Marathon Digital (MARA), one of the largest bitcoin miners in the world, reported third quarter revenue of $12.7 million, shy of the average analyst estimate of $23.4 million, according to FactSet data.
Net loss per share was 72 cents for the quarter, worse than the average estimate of 15 cents as per FactSet.
Shares fell 5.1% in the regular session Tuesday alongside a steep drop in bitcoin (BTC) to about $18,000. The stock's lower by another 2.2% in after hours action.
In addition to the miss, Marathon trimmed its year-end 2022 computing power, or hashrate expectations from previous guidance of 11.5 exahash/second (EH/s) to 9 EH/s. The company, however, reiterated its goal to have 23 EH/s of computing power running mid-2023. Hashrate as of Nov. 1 was 7 EH/s.
CEO Fred Thiel called the quarter a transitionary period as his company exited a site in Hardin, Montana, and began energizing operations in Texas.
The lowering of year-end hashrate guidance isn't totally unexpected as doubts had previously emerged about Marathon’s ability to deliver on that prediction, with Jefferies in a note on Monday saying the company faced downside risks on its growth targets.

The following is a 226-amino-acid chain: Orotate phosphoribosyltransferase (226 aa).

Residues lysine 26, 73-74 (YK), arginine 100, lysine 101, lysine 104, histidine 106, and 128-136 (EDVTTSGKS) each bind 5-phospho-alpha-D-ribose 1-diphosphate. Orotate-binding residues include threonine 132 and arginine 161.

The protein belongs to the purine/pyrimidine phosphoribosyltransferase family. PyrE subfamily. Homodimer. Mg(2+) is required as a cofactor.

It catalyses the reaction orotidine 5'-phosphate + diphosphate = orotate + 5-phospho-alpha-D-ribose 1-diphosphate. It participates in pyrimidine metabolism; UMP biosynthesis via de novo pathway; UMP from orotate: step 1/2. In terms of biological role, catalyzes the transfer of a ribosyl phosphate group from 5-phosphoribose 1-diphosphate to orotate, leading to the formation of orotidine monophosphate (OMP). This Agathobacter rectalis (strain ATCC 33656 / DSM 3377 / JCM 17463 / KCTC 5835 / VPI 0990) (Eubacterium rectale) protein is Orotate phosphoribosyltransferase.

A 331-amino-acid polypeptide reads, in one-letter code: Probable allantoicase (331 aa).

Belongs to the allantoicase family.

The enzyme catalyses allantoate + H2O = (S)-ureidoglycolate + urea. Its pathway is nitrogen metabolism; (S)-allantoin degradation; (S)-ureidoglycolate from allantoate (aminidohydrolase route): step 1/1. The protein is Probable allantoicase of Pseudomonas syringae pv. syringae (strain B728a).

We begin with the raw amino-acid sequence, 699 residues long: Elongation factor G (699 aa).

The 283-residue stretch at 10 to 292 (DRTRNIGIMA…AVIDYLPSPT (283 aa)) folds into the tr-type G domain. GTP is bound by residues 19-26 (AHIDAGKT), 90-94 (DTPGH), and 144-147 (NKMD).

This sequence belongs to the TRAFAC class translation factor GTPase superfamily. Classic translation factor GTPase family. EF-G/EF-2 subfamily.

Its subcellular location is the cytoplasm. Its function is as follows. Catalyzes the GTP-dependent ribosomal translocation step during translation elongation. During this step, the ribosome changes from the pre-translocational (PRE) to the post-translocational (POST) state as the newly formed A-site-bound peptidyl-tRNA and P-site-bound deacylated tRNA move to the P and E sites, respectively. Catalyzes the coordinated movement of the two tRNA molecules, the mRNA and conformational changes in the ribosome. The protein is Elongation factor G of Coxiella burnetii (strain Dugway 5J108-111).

The first risk, said Jefferies, is Marathon's expectation of 3.2 EH/s to be plugged into a Compute North facility in Texas. In addition to regulatory delays, there's the issue of Compute North's bankruptcy, and whether Marathon might have to renegotiate terms with the hosting company. The other risk, said the bank, is 12.2 EH/s expected from Applied Blockchain (APLD) facilities in North Dakota and Texas, which are also facing regulatory delays.
Speaking on the earnings call, Thiel said Marathon expects a positive answer soon from Texas regulators regarding Compute North's site. Thiel also said the company is looking for opportunities overseas, specifically South America, the Middle East and parts of Asia.
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